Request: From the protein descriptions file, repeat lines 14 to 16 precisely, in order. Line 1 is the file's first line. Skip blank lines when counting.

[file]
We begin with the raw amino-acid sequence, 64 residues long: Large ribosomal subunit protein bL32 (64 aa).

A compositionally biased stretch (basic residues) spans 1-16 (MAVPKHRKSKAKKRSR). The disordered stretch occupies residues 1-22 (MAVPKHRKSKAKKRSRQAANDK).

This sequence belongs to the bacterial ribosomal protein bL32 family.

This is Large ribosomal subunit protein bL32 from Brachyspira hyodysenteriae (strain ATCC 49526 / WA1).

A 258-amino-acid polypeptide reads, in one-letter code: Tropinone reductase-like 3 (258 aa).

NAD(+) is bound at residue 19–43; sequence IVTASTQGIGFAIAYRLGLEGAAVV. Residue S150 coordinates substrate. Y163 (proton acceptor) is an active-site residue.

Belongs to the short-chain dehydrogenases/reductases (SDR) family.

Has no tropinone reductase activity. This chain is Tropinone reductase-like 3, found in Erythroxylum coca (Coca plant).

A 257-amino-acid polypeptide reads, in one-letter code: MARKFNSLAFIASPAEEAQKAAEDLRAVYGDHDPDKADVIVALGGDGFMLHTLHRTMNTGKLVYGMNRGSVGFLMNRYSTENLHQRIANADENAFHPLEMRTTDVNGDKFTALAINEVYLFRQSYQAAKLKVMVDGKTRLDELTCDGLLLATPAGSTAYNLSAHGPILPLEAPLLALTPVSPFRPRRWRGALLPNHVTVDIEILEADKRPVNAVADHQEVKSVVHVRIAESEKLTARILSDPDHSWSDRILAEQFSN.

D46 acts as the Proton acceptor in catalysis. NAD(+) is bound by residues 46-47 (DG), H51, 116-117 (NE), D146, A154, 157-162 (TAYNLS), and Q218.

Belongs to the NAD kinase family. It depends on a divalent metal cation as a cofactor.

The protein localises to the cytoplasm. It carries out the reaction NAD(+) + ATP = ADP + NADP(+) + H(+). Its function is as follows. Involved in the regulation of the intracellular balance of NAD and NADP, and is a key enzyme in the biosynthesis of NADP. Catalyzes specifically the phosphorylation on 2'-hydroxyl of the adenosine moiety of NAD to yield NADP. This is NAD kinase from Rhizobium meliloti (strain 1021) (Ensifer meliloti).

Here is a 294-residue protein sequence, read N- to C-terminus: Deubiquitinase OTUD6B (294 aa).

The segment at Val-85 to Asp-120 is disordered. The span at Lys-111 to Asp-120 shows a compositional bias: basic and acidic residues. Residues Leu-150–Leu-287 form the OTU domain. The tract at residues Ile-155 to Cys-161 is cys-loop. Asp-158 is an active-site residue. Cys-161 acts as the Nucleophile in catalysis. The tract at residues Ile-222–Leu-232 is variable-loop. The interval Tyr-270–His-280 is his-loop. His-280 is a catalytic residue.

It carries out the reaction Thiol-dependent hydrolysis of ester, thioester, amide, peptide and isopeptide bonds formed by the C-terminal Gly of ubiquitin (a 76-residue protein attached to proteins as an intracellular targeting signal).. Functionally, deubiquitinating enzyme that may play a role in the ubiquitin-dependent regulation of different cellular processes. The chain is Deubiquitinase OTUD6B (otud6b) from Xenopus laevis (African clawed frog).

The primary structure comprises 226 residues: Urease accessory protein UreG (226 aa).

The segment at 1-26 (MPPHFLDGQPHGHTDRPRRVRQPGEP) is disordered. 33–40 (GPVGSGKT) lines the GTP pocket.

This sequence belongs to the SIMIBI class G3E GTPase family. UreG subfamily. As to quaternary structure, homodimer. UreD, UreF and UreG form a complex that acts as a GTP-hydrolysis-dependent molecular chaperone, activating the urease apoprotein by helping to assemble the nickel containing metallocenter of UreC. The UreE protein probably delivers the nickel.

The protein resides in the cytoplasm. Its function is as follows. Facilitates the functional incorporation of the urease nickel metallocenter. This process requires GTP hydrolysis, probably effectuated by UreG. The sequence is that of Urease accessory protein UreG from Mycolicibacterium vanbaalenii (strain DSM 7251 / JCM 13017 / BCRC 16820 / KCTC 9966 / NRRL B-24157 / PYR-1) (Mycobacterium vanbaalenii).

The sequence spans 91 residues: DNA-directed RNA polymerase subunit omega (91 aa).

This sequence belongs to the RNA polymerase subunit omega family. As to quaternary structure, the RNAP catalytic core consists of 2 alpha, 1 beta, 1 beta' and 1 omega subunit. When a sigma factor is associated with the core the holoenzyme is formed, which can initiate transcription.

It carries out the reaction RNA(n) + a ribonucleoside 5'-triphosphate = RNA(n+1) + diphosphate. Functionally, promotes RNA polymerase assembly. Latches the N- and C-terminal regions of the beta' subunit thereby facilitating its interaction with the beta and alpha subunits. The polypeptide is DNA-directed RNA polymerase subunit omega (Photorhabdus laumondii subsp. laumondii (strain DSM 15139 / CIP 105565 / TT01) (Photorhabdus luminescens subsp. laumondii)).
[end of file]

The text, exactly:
The segment at Val-85 to Asp-120 is disordered. The span at Lys-111 to Asp-120 shows a compositional bias: basic and acidic residues. Residues Leu-150–Leu-287 form the OTU domain. The tract at residues Ile-155 to Cys-161 is cys-loop. Asp-158 is an active-site residue. Cys-161 acts as the Nucleophile in catalysis. The tract at residues Ile-222–Leu-232 is variable-loop. The interval Tyr-270–His-280 is his-loop. His-280 is a catalytic residue.

It carries out the reaction Thiol-dependent hydrolysis of ester, thioester, amide, peptide and isopeptide bonds formed by the C-terminal Gly of ubiquitin (a 76-residue protein attached to proteins as an intracellular targeting signal).. Functionally, deubiquitinating enzyme that may play a role in the ubiquitin-dependent regulation of different cellular processes. The chain is Deubiquitinase OTUD6B (otud6b) from Xenopus laevis (African clawed frog).

The primary structure comprises 226 residues: Urease accessory protein UreG (226 aa).